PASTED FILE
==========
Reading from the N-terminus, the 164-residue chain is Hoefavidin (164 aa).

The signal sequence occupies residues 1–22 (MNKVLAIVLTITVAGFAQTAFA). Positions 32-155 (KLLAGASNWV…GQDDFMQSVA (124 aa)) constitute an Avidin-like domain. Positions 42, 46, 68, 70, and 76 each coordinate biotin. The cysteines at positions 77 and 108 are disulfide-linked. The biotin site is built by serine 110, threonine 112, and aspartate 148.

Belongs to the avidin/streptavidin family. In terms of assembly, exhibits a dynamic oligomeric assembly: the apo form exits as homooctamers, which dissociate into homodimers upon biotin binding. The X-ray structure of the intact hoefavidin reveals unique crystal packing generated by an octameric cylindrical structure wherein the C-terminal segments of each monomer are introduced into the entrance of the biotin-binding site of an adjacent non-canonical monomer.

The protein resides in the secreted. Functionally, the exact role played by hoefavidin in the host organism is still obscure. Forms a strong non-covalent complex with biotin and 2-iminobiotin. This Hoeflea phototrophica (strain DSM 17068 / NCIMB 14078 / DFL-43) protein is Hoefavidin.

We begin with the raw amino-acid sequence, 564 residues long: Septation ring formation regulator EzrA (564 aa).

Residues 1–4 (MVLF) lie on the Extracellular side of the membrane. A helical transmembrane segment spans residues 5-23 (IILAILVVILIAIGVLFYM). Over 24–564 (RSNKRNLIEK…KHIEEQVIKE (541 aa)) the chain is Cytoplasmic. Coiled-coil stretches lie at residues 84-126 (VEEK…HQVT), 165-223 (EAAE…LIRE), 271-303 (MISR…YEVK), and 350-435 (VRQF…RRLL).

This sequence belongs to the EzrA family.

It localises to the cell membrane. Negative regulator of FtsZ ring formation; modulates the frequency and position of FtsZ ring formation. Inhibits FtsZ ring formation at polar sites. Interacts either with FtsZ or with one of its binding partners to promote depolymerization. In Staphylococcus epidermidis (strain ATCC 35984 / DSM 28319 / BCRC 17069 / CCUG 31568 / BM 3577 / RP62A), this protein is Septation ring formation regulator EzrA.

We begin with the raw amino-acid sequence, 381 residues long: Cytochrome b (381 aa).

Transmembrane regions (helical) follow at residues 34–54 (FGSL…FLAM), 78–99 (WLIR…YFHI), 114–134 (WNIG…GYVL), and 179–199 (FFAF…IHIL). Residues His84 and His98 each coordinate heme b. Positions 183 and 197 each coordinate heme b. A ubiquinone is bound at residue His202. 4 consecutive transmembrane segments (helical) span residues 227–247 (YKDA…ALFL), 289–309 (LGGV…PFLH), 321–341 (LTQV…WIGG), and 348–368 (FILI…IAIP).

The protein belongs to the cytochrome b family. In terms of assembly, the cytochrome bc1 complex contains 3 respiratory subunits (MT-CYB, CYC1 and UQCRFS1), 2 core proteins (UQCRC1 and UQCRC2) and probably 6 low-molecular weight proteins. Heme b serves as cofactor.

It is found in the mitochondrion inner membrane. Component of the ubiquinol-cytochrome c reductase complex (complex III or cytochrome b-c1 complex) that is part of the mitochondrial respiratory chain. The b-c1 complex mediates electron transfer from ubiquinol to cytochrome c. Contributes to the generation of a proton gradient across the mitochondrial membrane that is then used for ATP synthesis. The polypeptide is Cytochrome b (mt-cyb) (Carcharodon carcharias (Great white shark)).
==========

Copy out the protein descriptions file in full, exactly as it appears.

Reading from the N-terminus, the 164-residue chain is Hoefavidin (164 aa).

The signal sequence occupies residues 1–22 (MNKVLAIVLTITVAGFAQTAFA). Positions 32-155 (KLLAGASNWV…GQDDFMQSVA (124 aa)) constitute an Avidin-like domain. Positions 42, 46, 68, 70, and 76 each coordinate biotin. The cysteines at positions 77 and 108 are disulfide-linked. The biotin site is built by serine 110, threonine 112, and aspartate 148.

Belongs to the avidin/streptavidin family. In terms of assembly, exhibits a dynamic oligomeric assembly: the apo form exits as homooctamers, which dissociate into homodimers upon biotin binding. The X-ray structure of the intact hoefavidin reveals unique crystal packing generated by an octameric cylindrical structure wherein the C-terminal segments of each monomer are introduced into the entrance of the biotin-binding site of an adjacent non-canonical monomer.

The protein resides in the secreted. Functionally, the exact role played by hoefavidin in the host organism is still obscure. Forms a strong non-covalent complex with biotin and 2-iminobiotin. This Hoeflea phototrophica (strain DSM 17068 / NCIMB 14078 / DFL-43) protein is Hoefavidin.

We begin with the raw amino-acid sequence, 564 residues long: Septation ring formation regulator EzrA (564 aa).

Residues 1–4 (MVLF) lie on the Extracellular side of the membrane. A helical transmembrane segment spans residues 5-23 (IILAILVVILIAIGVLFYM). Over 24–564 (RSNKRNLIEK…KHIEEQVIKE (541 aa)) the chain is Cytoplasmic. Coiled-coil stretches lie at residues 84-126 (VEEK…HQVT), 165-223 (EAAE…LIRE), 271-303 (MISR…YEVK), and 350-435 (VRQF…RRLL).

This sequence belongs to the EzrA family.

It localises to the cell membrane. Negative regulator of FtsZ ring formation; modulates the frequency and position of FtsZ ring formation. Inhibits FtsZ ring formation at polar sites. Interacts either with FtsZ or with one of its binding partners to promote depolymerization. In Staphylococcus epidermidis (strain ATCC 35984 / DSM 28319 / BCRC 17069 / CCUG 31568 / BM 3577 / RP62A), this protein is Septation ring formation regulator EzrA.

We begin with the raw amino-acid sequence, 381 residues long: Cytochrome b (381 aa).

Transmembrane regions (helical) follow at residues 34–54 (FGSL…FLAM), 78–99 (WLIR…YFHI), 114–134 (WNIG…GYVL), and 179–199 (FFAF…IHIL). Residues His84 and His98 each coordinate heme b. Positions 183 and 197 each coordinate heme b. A ubiquinone is bound at residue His202. 4 consecutive transmembrane segments (helical) span residues 227–247 (YKDA…ALFL), 289–309 (LGGV…PFLH), 321–341 (LTQV…WIGG), and 348–368 (FILI…IAIP).

The protein belongs to the cytochrome b family. In terms of assembly, the cytochrome bc1 complex contains 3 respiratory subunits (MT-CYB, CYC1 and UQCRFS1), 2 core proteins (UQCRC1 and UQCRC2) and probably 6 low-molecular weight proteins. Heme b serves as cofactor.

It is found in the mitochondrion inner membrane. Component of the ubiquinol-cytochrome c reductase complex (complex III or cytochrome b-c1 complex) that is part of the mitochondrial respiratory chain. The b-c1 complex mediates electron transfer from ubiquinol to cytochrome c. Contributes to the generation of a proton gradient across the mitochondrial membrane that is then used for ATP synthesis. The polypeptide is Cytochrome b (mt-cyb) (Carcharodon carcharias (Great white shark)).